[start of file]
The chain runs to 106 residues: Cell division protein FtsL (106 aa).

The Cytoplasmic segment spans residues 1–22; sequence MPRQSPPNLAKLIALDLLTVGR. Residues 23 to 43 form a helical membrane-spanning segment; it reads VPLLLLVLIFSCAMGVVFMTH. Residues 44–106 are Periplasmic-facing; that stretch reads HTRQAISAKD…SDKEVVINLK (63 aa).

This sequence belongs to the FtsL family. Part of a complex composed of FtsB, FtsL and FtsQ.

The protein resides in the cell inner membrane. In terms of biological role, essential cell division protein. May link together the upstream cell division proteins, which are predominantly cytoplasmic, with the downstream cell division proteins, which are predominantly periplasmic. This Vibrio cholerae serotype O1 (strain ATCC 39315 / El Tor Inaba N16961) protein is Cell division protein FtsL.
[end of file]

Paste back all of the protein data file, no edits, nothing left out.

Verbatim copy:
The chain runs to 106 residues: Cell division protein FtsL (106 aa).

The Cytoplasmic segment spans residues 1–22; sequence MPRQSPPNLAKLIALDLLTVGR. Residues 23 to 43 form a helical membrane-spanning segment; it reads VPLLLLVLIFSCAMGVVFMTH. Residues 44–106 are Periplasmic-facing; that stretch reads HTRQAISAKD…SDKEVVINLK (63 aa).

This sequence belongs to the FtsL family. Part of a complex composed of FtsB, FtsL and FtsQ.

The protein resides in the cell inner membrane. In terms of biological role, essential cell division protein. May link together the upstream cell division proteins, which are predominantly cytoplasmic, with the downstream cell division proteins, which are predominantly periplasmic. This Vibrio cholerae serotype O1 (strain ATCC 39315 / El Tor Inaba N16961) protein is Cell division protein FtsL.